Assistive Technology queries answered online

Assistive Technology queries answered online

This is really awesome! The best announcement of this nature in some while! Nice to be spreading word of an actual assistance system. An Accessible one at that!

Thanks to all who help spread the word.

Subject: Assistive technology queries answered online by an expert, Dan’s tip for July 7 2016

Pondering thought:

If you hate all prejudice people, are you a hypoocrite?

Why is the word for “a fear of long words” so long? (Hippopotomonstrosesquippedaliophobia)

Fact of the day:

  • In which sport are the shoes made entirely of metal?

Answer: Horseracing.

  • Find the English word that can be formed from all these letters:PNLLEEEESSSSS

Answer: Sleeplessness.

A few errors were pointed out to me in the posting of 99 tech tips you should know from yesterday.  I must apologize  for the errors. I don’t use the Mac and fortunately Trish found two errors I must mention. These are:

Number 99: there is no “alt” key for a Mac. The key next to the spacebar like in windows is the “alt” key, but for Mac that is the “command” key

so this tip states to use the command plus alt and S, so I’m wondering if this should be command plus option key which is next in line to the command key?

on #50, if you set the Mac’s FN key from software to hardware,then the “FN” key held down with the up/down volume keys which are “f11/f12” there is a sound made to increase/decrease volume on a Mac.

*Your assistive technology queries answered online by an expert

Published: May 20th, 2016

http://www.headstar.com/eablive/?p=1174#more-1174

Anyone seeking advice on assistive technology will be able to call on the expertise of a technology professional, thanks to a community forum on the website of disability charity Scope.

The charity’s ‘Ask an assistive technologist’ service allows users to leave questions on the forum, where they will be read by a specialist, who will then leave advice for the user to pick up. Users just need to register on the site to become part of Scope’s online community, and can then post questions.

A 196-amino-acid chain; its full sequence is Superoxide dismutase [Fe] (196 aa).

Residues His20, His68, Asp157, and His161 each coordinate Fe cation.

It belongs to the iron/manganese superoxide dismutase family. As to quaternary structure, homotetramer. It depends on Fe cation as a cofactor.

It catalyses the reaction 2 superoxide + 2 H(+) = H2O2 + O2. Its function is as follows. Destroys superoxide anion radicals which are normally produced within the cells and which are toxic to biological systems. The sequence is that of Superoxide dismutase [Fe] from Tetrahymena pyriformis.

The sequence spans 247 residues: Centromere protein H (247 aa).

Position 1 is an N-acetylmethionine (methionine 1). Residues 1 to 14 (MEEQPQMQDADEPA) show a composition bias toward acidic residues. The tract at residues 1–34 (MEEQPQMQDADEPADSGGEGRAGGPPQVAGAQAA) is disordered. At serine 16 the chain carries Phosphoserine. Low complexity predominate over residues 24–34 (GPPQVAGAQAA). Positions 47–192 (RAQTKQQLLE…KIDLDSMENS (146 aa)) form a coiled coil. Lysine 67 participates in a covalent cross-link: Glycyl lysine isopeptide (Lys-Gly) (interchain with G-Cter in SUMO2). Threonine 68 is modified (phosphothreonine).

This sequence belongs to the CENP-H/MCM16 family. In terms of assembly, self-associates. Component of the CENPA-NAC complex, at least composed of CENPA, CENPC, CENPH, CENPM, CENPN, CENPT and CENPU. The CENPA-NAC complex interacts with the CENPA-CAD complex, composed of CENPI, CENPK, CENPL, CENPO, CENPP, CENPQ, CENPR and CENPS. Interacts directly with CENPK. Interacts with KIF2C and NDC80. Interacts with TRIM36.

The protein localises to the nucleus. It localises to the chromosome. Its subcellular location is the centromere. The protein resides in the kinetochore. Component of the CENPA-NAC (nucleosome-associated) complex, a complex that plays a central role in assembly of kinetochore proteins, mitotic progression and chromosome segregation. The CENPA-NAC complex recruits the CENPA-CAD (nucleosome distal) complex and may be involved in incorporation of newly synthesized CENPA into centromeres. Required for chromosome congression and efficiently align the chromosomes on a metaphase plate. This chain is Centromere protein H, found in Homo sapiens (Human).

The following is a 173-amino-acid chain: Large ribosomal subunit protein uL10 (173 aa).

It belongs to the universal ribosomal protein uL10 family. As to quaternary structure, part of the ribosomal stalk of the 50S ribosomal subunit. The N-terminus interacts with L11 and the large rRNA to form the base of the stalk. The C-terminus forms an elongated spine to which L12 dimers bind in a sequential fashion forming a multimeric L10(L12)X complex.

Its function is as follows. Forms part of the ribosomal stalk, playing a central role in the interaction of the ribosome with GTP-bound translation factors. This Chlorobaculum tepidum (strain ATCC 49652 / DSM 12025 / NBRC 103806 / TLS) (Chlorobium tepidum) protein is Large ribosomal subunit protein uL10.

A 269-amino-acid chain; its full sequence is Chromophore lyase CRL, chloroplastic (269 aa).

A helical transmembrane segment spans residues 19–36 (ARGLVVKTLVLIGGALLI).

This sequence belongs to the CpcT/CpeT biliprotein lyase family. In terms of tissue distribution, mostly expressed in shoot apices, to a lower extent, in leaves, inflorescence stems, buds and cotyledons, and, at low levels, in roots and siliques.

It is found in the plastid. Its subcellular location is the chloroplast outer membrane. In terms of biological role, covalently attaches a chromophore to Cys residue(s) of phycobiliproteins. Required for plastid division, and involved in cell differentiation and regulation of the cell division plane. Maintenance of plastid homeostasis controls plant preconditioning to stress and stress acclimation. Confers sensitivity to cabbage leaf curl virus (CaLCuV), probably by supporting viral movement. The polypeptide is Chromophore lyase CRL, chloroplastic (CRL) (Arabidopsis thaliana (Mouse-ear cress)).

Kim Lawther, an assistive technologist at Craig y Parc School in Cardiff, Wales, will be answering the queries. Lawther works with children and young adults with a range of disabilities at the Cardiff school, and has extensive knowledge of assistive equipment.

Lawther explained more about the process to e-Access Bulletin: “Scope has a phenomenal team of assistive technologists, so if I don’t know the answer to someone’s question, then I am sure one of us will. I also intend to point people in the direction of more information – for example, about suppliers or funding.”

The service was initially available in 2014 with a different assistive technologist, but after a temporary hiatus, the new appointment of Lawther as the community advisor has effectively relaunched the initiative.

So far, questions left for Lawther have covered a wide rage of topics in just a few weeks. Forum members have asked about: speech-recognition software; Google Cardboard (a newly launched virtual reality headset); making banking accessible for users of eye-tracking technology; games programming for users with learning disabilities; and a new app to help people with communication difficulties,

Find out more and ask a question on Scope’s ‘Ask an Assistive Technologist’ forum, at the following

http://eab.li/13

The Lord’s loving kindnesses indeed never cease, For His compassion’s never fail. They are new every morning; Great is Your faithfulness. Lamentations 3:22

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